If you'd like to start
scrapbooking or create scrapbook-style art, but are simply
overwhelmed by the vast product choices, let me help you narrow them
down and get you going. I view scrapbooking as a highly specialized
form of collage.
With scrapbooking, not
only are you creating artistic arrangements and layers of objects,
but you are doing it around an evocative theme. Scrapbook art almost
always includes: 1. photos around which the theme is developed; and
words or "journaling" which evoke, explain and expand on
The words form an
integral part of the artistic arrangement. Scrapbookers love to play
with and combine fonts to give words visual expression. Just as we
use tone and volume to add expression to the spoken word,
scrapbookers use fonts, letter placement and color to express their
ideas and form a page that is pleasing to the eye. Just as words can
be spoken melodically or harshly, softly or loudly, the words on a
scrapbook page can visually shout, whisper, sing or pray.
I suppose a beginner
could "go it alone" artistically, but I found it inspiring
and very helpful to view other scrappers' work in order to
appreciate the range of possibilities before I began. If you're
fortunate enough to have a friend who scrapbooks, ask if you can
look at her work. Also subscribe to a scrapbooking magazine. You get
to see all the latest and greatest scrapbooking supplies and tools
each month, along with examples of beautiful pages submitted by
readers and experts.
To begin scrapbooking,
it is very valuable to see how varied the art can be. No two
scrappers will interpret a theme the same way. This gave me a
sense of artistic license when I started. There is no one right way!
Four artists, given a
theme and even a page layout, will invariably provide vastly
different interpretations. In fact, such contests are held
periodically. The results are something to behold.
If you still feel
overwhelmed after seeing the work of experienced scrappers (or maybe
due to seeing their work!), start with one of the themed kits that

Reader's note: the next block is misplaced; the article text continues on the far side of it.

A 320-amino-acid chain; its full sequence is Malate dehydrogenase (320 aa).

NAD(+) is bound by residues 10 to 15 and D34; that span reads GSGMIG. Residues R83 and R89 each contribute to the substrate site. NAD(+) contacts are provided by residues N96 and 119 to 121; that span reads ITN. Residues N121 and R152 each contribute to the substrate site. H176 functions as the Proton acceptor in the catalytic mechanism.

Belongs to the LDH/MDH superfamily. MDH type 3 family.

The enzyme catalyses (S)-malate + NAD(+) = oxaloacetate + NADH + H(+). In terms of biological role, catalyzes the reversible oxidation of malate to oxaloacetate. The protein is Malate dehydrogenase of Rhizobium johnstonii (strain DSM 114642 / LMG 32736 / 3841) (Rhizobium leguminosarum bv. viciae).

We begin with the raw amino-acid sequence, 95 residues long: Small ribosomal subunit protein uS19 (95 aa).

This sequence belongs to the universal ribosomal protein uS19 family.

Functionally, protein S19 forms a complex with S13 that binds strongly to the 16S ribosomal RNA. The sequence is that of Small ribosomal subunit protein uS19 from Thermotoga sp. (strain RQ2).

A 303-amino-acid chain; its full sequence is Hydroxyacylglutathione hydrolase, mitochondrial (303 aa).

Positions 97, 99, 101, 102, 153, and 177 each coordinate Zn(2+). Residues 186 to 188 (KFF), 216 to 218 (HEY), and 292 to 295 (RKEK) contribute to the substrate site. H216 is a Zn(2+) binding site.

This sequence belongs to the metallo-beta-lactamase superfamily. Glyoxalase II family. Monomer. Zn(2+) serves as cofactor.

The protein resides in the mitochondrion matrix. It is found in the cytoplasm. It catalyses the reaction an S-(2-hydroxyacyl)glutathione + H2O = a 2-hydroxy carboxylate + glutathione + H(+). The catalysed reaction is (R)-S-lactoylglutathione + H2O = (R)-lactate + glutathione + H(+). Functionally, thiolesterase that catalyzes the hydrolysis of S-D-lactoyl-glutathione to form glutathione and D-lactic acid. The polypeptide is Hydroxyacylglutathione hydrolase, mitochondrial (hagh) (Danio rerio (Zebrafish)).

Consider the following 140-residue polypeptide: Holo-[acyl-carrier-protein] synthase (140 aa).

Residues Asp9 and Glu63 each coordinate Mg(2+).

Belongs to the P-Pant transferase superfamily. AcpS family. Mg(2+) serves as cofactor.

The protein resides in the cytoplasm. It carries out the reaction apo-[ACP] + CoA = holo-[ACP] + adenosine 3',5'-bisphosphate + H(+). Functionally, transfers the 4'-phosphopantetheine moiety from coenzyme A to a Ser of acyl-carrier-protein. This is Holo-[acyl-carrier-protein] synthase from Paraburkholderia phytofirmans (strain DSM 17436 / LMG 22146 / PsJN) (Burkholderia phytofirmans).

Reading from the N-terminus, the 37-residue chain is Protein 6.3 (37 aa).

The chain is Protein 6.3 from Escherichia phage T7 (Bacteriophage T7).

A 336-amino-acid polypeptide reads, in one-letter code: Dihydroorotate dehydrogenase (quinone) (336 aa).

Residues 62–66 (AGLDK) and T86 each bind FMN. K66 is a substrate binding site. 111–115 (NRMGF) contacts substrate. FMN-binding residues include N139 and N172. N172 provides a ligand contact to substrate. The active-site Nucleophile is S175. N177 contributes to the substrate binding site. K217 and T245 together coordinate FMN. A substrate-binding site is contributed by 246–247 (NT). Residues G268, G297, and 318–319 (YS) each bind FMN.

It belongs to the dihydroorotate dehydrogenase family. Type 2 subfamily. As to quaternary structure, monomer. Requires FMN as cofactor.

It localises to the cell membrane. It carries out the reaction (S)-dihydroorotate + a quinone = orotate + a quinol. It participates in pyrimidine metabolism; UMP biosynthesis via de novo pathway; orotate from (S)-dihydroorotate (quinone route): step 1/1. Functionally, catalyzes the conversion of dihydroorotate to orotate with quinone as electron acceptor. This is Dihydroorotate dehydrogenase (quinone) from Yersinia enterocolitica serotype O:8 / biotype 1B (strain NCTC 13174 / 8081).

are available at craft stores.
For the more
adventuresome beginner, it's time to plan your page and make a
First decide on the size
for your page. The most popular size is 12 x 12". One scrapper
explained that's because you get more "real estate" to
decorate. Decide on your theme and select photos for your page.
Scrappers frequently use photos from the same shoot. This helps, not
only as far as sticking with the theme goes, but also aids color
coordination. Look for colors that dominate or accent the photos to
decide on the colors for your background and trims.
Be sure you have the
ability to get reprints should you damage one of your photos.
Accidents do happen. Scan your original to a digital file if you
don't have a negative or digital camera file. Have any valuable old
photos professionally copied. There are two reasons for this: newer
papers and newer inks both add durability.
Plan your journaling:
what title and other words can you use to tie the photos together?
Take your time with this step. Let your concept evolve and take
shape. Think about your audience and especially the person or people
in the photos. What will evoke a smile or wonderful memory for them?
Diagram a few
scrapbooking layouts with your photos to settle on a balanced
composition and to give you an idea of how much other "real
estate" you have to play with. Your diagram will include some
or all of the following: background paper; slashes or splotches of
other papers; text box(es); a title box; and your photos.
Next consider what
additional elements and techniques you will use to decorate:
stamping; embossing; buttons; brads; ribbons; rub-ons; tags in paper
or even glass or metal; twill tape; envelopes; and tiny
embellishments" is a whole industry that was practically
launched by scrapbook art. If you remember being enthralled by doll
house furniture and accessories as a child, you will be both
enchanted and taken back to one of childhood's joys by scrapbooking
Your shopping list is
almost complete and should look something like this.
size and color(s). Be sure any paper that will touch your photos
is acid-free (archival quality).
Album, D-ring binder or frame and perhaps page protectors or
glass. Ditto on "acid-free".
Letters: your choice
of rub-ons, stamps, metal glue-on letters, stickers, die-cut
letters, old fashioned "typewriter key" letters. [You
can also create some text using computer graphic or word
brainstorm and jot down some items, but allow yourself to be
inspired by what you find.
Last, but not least,
don't forget the basics (some of which you may already have on
Adhesives – from
glue sticks and dots to tape and two-sided tape. Be sure those
that will touch your photos are acid-free.
good quality scissors and perhaps a paper trimmer.
Black journaling pen
if you plan to write or draw in your